Miscellaneous: Although the Wild Bunch is without a doubt reference to Peckinpah's movie, the way the gang is depicted here, is closer to the historic gang called the wild bunch than the legendary bunch that faced general Mapache.

Trivia: Sergio Leone came up with the idea and directed some scenes uncredited. The film is often erroneously called a Leone movie. Steven Spielberg once said that this was his favorite Leone...

Great line: (Man, looking at Hill shooting beer glasses:) Lucky shit! Lucky bastard! Lucky ... (other man) That he wasn't aiming at you.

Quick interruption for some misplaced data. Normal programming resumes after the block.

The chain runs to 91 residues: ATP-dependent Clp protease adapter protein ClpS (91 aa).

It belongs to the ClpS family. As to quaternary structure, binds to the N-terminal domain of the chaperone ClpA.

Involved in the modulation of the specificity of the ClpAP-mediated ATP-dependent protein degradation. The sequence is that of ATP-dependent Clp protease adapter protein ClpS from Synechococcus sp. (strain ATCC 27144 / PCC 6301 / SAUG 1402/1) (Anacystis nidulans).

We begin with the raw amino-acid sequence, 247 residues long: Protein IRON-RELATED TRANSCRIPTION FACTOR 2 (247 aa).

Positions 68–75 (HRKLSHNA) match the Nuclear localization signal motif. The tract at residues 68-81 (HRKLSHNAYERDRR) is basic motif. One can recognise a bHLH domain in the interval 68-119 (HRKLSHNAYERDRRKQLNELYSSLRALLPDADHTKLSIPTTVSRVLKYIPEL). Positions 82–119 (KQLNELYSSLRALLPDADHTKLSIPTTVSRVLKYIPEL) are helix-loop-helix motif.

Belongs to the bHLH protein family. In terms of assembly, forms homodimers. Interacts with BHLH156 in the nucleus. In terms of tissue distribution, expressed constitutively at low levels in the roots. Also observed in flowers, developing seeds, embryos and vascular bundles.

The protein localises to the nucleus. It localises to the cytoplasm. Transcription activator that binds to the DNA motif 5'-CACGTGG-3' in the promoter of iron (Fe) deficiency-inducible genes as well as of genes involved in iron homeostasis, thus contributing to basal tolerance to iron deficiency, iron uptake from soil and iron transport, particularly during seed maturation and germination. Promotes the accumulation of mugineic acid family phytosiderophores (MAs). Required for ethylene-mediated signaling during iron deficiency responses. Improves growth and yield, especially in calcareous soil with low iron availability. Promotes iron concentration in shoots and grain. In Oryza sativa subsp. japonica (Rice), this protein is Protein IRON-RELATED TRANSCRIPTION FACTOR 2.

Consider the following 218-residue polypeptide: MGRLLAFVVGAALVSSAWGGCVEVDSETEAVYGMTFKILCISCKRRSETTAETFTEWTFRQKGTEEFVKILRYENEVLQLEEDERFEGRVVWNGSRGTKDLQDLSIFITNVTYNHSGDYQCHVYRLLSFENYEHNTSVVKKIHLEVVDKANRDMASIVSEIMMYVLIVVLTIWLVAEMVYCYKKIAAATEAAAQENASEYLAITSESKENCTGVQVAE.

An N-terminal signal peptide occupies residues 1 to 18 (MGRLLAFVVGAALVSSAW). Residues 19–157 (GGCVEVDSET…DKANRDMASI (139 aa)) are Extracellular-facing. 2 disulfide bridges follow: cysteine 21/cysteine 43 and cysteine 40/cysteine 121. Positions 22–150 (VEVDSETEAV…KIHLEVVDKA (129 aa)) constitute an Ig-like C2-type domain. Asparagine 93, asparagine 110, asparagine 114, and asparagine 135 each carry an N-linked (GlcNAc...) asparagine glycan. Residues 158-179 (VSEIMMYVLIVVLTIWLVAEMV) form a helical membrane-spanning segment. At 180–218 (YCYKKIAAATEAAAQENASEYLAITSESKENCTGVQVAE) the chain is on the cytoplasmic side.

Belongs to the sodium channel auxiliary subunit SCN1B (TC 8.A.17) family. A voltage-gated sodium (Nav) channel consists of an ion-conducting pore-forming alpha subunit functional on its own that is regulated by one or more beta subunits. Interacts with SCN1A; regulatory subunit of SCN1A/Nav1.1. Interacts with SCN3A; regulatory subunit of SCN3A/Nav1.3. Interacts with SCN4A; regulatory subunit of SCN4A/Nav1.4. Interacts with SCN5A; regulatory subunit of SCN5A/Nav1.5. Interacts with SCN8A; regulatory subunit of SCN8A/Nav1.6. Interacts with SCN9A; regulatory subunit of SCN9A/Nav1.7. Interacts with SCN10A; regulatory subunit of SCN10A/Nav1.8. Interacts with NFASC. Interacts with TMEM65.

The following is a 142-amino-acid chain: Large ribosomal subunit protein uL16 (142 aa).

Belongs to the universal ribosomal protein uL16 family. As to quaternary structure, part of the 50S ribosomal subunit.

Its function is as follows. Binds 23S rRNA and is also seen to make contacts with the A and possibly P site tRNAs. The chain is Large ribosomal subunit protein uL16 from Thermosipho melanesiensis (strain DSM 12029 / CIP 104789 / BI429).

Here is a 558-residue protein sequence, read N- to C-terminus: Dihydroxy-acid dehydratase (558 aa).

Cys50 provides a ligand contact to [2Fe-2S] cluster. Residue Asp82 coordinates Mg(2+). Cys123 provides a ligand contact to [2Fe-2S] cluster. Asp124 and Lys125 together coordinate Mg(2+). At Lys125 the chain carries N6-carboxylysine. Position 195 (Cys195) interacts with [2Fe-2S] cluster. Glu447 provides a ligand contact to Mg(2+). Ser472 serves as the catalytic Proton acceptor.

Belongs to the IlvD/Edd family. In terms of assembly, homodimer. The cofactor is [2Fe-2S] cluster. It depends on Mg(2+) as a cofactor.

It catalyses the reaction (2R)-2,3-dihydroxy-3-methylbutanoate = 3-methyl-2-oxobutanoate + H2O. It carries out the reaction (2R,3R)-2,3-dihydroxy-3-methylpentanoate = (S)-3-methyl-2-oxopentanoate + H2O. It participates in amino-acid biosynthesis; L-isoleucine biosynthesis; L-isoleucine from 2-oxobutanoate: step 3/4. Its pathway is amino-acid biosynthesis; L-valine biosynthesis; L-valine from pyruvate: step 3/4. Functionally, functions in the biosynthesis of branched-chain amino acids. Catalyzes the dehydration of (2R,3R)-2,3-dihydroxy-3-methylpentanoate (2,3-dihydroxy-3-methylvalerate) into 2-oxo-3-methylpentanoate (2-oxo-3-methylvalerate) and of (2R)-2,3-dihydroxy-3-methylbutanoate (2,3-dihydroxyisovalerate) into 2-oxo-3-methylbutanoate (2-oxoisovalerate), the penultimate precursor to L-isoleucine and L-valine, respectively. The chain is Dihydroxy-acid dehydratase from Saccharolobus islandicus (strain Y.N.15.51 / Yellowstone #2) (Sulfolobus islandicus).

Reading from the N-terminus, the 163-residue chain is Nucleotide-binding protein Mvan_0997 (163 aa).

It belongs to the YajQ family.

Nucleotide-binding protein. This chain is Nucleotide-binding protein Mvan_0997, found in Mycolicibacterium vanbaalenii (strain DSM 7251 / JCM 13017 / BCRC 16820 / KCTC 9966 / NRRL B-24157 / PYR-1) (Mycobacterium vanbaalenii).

Keoma

KEOMA (1976, Enzo G. Castellari) Although not the last spaghetti western, this is the real swan song of the genre. Nero is a half-breed Indian who comes home after the civil war and discovers that the plague has broken out and that his hometown has been turned into a kind of concentration camp. A mystical, violent and poetic movie, with influences of Peckinpah, Shakespeare and Impressionism.

Miscellaneous: Castellari said afterwards that they tried to write the script in the fragmented, suggestive way Leonard Cohen and Bob Dylan write their songs. The color palet of the film was influenced by the impressionist paintings of Monet. Castellari knew how to pick his models...

Trivia: Woody Strode proposed the title: he had read it on the cover of a book. The book was the autobiography of ... a prostitute.